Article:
IRS’s Large Business & International Division to Implement Campaigns

The Internal Revenue Service (“IRS”) Large Business and International (“LB&I”) division recently announced the roll-out of thirteen campaigns as part of the IRS’s examination process.  A campaign is an issue-based compliance process that centers on focused examinations.  These campaigns cover a range of topics, including positions on related party transactions and S Corporation losses claimed in excess of basis.  Campaigns are a new approach to enforcement by the IRS that the IRS hopes will identify the most serious tax administration risks, create specific plans to move toward compliance, and effectively deploy IRS resources.  A taxpayer can be the subject of multiple campaigns during an examination.

The IRS will issue “soft letters” to some taxpayers, in which the IRS identifies the campaign issue and indicates the taxpayer’s return appears to include this position.  The letter will articulate the IRS’s legal position and ask whether the taxpayer agrees to change its position by amending the return.  Soft letters will not be released publicly.

The IRS recently informed taxpayers that the receipt of a soft letter does not mean the IRS has opened an examination.  Further, taxpayers are not required to respond to the letters.  However, failure to respond could lead to an examination.

Taxpayers should be aware that this new approach means businesses and high-net-worth individuals dealing with any of the identified issues may face increased IRS audit risk.  These taxpayers should work with their legal advisors to avoid or prepare for IRS challenges.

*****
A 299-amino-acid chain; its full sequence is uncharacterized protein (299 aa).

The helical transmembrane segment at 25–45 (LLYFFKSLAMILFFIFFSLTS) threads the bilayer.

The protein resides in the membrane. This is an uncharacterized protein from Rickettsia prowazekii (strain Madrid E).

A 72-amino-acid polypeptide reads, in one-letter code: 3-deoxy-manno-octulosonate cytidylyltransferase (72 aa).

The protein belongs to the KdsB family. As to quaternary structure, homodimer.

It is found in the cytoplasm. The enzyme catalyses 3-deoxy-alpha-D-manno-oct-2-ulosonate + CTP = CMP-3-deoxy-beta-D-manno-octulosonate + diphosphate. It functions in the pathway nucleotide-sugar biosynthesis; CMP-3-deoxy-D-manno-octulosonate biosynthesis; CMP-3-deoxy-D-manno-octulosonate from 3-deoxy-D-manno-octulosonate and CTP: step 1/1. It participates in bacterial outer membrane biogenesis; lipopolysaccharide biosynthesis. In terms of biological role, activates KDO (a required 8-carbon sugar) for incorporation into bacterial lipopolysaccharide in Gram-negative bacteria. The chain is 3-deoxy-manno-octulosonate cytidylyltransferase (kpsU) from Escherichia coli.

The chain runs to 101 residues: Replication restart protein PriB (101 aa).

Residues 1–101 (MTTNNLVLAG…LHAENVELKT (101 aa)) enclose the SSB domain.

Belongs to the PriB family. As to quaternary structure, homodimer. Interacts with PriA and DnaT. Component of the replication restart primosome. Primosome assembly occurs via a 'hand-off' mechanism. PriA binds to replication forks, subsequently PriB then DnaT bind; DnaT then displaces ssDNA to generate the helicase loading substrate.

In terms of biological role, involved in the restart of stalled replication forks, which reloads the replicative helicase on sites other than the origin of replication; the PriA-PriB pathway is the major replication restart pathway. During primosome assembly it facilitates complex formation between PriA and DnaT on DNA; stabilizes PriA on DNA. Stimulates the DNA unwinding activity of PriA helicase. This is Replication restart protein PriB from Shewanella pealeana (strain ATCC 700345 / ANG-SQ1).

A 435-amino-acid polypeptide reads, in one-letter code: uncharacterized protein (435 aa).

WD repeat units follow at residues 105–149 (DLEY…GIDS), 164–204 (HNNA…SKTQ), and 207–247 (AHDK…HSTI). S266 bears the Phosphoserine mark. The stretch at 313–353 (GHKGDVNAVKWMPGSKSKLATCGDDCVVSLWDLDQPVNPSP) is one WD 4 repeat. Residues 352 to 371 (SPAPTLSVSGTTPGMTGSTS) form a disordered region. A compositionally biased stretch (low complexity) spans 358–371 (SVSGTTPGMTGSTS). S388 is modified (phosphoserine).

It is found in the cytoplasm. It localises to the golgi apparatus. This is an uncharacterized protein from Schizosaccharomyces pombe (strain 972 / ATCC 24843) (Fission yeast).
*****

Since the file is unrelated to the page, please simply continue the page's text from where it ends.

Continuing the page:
© 2017 Vandenack Weaver LLC
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Revised Tax Return Due Dates for Partnerships and C Corporations

President Obama signed the Surface Transportation and Veterans Health Care Choice Improvement Act of 2015 (“Act”) into law on July 31, 2015. The Act includes a series of revised tax return filing deadlines for partnerships and C corporations.

Returns for partnerships and entities taxed as a partnership filing a Form 1065 are due March 15 or the 15th day of the third month following the end of the organization’s fiscal year. The previous due date was April 15. Extensions are available for up to six months.

Returns for C corporations and entities taxed as a C corporation filing a Form 1120 are due April 15 or the 15th day of the fourth month following the end of the organization’s fiscal year. The previous due date was March 15. Returns for C corporations with a fiscal year ending on June 30 are due on September 15 until 2025. After 2025, the returns are due on October 15. Most C corporations can receive extensions of up to five months until 2026. After 2026, all C corporations can receive extensions for up to six months.

Tax returns for S corporations remain unchanged and are due on Mach 15 or the 15th day of the third month after the end of the organization’s fiscal year.

The new dates are effective for tax years beginning after December 31, 2015. These changes are not applicable to most filers until tax returns for 2016 are due in 2017, excluding short year filings.

© 2016 Vandenack Williams LLC
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